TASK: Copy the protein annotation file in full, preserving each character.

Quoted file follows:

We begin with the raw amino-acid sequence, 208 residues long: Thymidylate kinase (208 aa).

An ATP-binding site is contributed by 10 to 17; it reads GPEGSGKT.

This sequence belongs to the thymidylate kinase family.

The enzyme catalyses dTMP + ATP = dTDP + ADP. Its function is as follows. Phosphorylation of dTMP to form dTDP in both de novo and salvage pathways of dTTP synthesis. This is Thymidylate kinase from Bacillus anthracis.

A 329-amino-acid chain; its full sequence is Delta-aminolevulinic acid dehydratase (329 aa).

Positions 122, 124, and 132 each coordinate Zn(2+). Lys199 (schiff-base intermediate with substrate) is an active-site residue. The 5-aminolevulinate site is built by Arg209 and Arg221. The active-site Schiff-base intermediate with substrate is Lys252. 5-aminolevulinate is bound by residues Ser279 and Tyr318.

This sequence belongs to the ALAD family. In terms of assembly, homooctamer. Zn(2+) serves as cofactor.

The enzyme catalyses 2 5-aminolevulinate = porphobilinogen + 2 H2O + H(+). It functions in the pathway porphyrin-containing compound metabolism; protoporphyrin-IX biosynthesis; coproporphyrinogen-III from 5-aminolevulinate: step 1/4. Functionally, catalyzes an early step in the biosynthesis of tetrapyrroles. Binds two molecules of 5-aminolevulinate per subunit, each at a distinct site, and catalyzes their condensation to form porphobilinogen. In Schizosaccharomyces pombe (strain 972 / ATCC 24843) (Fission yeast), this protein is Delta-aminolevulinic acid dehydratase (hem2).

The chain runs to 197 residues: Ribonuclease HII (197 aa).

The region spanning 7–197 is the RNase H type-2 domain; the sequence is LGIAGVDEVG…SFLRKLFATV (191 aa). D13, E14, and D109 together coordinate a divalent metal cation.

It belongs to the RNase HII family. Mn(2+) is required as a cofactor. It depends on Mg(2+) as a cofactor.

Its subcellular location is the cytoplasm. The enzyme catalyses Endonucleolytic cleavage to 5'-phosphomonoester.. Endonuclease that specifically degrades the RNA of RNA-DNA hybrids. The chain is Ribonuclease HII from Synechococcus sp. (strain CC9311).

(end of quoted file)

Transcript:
We begin with the raw amino-acid sequence, 208 residues long: Thymidylate kinase (208 aa).

An ATP-binding site is contributed by 10 to 17; it reads GPEGSGKT.

This sequence belongs to the thymidylate kinase family.

The enzyme catalyses dTMP + ATP = dTDP + ADP. Its function is as follows. Phosphorylation of dTMP to form dTDP in both de novo and salvage pathways of dTTP synthesis. This is Thymidylate kinase from Bacillus anthracis.

A 329-amino-acid chain; its full sequence is Delta-aminolevulinic acid dehydratase (329 aa).

Positions 122, 124, and 132 each coordinate Zn(2+). Lys199 (schiff-base intermediate with substrate) is an active-site residue. The 5-aminolevulinate site is built by Arg209 and Arg221. The active-site Schiff-base intermediate with substrate is Lys252. 5-aminolevulinate is bound by residues Ser279 and Tyr318.

This sequence belongs to the ALAD family. In terms of assembly, homooctamer. Zn(2+) serves as cofactor.

The enzyme catalyses 2 5-aminolevulinate = porphobilinogen + 2 H2O + H(+). It functions in the pathway porphyrin-containing compound metabolism; protoporphyrin-IX biosynthesis; coproporphyrinogen-III from 5-aminolevulinate: step 1/4. Functionally, catalyzes an early step in the biosynthesis of tetrapyrroles. Binds two molecules of 5-aminolevulinate per subunit, each at a distinct site, and catalyzes their condensation to form porphobilinogen. In Schizosaccharomyces pombe (strain 972 / ATCC 24843) (Fission yeast), this protein is Delta-aminolevulinic acid dehydratase (hem2).

The chain runs to 197 residues: Ribonuclease HII (197 aa).

The region spanning 7–197 is the RNase H type-2 domain; the sequence is LGIAGVDEVG…SFLRKLFATV (191 aa). D13, E14, and D109 together coordinate a divalent metal cation.

It belongs to the RNase HII family. Mn(2+) is required as a cofactor. It depends on Mg(2+) as a cofactor.

Its subcellular location is the cytoplasm. The enzyme catalyses Endonucleolytic cleavage to 5'-phosphomonoester.. Endonuclease that specifically degrades the RNA of RNA-DNA hybrids. The chain is Ribonuclease HII from Synechococcus sp. (strain CC9311).